I'm in Winston-Salem, N.C. this morning waiting on a speech by John McCain on judges. He'll also be joined by Fred!, Sen. Richard Burr, Sen. Sam Brownback, and Ted Olson. The line to get in stretched the length of the quad on both sides.
There was a small group of protesters outside the Wake Forest University campus setting up signs that said, "We don't need more bad Bush judges." Silly protesters. These would be bad McCain judges. I kid. I kid.
Fred gave a preview of what's to come yesterday on the Glenn and Helen Show.
In this excerpt from the campaign, McCain goes after Obama on the issue (emphasis mine):
McCain has clearly forgotten Obama's uplifting and transcendent explanation on Fox News Sunday of how his his vote against Roberts was actually evidence of his ability to work with people on the other side of the aisle.
Senator Obama in particular likes to talk up his background as a lecturer on law, and also as someone who can work across the aisle to get things done. But when Judge Roberts was nominated, it seemed to bring out more the lecturer in Sen. Obama than it did the guy who can get things done. He went right along with the partisan crowd, and was among the 22 senators to vote against this highly qualified nominee.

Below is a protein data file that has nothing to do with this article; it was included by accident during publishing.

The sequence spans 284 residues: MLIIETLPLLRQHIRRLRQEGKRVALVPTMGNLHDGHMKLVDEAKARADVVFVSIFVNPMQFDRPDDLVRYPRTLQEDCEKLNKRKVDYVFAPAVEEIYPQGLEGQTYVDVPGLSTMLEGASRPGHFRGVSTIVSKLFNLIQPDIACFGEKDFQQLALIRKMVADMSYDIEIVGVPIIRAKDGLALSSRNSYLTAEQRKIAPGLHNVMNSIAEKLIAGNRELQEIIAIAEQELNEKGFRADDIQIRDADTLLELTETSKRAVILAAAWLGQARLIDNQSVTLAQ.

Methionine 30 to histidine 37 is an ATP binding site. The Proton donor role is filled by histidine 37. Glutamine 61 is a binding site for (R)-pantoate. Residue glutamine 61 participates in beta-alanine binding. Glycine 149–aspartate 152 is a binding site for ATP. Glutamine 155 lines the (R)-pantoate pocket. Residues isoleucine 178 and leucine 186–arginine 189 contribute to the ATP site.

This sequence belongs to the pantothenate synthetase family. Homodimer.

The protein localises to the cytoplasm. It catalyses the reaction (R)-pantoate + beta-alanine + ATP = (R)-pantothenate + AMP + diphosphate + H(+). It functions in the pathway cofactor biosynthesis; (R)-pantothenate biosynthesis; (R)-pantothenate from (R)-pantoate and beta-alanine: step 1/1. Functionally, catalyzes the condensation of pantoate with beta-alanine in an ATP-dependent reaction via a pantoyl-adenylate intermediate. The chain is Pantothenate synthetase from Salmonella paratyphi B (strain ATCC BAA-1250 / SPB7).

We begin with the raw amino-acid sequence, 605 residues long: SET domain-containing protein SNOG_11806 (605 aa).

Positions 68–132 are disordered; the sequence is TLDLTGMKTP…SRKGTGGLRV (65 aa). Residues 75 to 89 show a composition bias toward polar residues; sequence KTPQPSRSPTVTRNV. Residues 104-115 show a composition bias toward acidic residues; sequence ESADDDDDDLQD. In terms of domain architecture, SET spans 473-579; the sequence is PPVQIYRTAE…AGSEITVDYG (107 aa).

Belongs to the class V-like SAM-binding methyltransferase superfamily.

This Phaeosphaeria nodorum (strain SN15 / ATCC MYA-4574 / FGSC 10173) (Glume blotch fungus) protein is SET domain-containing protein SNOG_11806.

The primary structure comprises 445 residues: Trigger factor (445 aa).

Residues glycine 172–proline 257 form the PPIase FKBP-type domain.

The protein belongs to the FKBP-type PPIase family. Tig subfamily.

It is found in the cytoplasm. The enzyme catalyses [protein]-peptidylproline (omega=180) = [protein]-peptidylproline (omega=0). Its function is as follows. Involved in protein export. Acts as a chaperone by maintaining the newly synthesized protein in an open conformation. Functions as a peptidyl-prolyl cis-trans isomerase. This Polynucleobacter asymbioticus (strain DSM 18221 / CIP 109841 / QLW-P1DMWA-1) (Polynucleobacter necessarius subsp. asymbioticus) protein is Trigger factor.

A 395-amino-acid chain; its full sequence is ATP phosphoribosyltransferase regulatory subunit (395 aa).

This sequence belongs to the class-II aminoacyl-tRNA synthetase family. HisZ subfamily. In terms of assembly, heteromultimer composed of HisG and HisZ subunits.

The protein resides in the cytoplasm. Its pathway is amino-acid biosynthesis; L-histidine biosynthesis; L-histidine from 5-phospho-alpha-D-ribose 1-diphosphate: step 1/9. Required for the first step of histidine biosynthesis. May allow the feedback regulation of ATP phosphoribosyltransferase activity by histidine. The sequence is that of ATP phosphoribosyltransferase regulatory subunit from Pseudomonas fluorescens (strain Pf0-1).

And just where did John Roberts fall short, by the Senator's measure? Well, a justice of the court, as Senator Obama explained it -– and I quote -– should share "one's deepest values, one's core concerns, one's broader perspectives on how the world works, and the depth and breadth of one's empathy."
These vague words attempt to justify judicial activism -– come to think of it, they sound like an activist judge wrote them. And whatever they mean exactly, somehow Sen. Obama's standards proved too lofty a standard for a nominee who was brilliant, fair-minded, and learned in the law, a nominee of clear rectitude who had proved more than the equal of any lawyer on the Judiciary Committee, and who today is respected by all as the Chief Justice of the United States.
Somehow, by Sen. Obama's standard, even Judge Roberts didn't measure up. And neither did Justice Samuel Alito. Apparently, nobody quite fits the bill except for an elite group of activist judges, lawyers, and law professors who think they know wisdom when they see it –- and they see it only in each other.I have my own standards of judicial ability, experience, philosophy, and temperament. And Chief Justice Roberts and Justice Samuel Alito meet those standards in every respect. They would serve as the model for my own nominees if that responsibility falls to me.
He'll undoubtedly address the Gang of 14, which I know still rankles conservatives, but you gotta admit (and McCain will point it out) it uncorked the confirmation process nicely.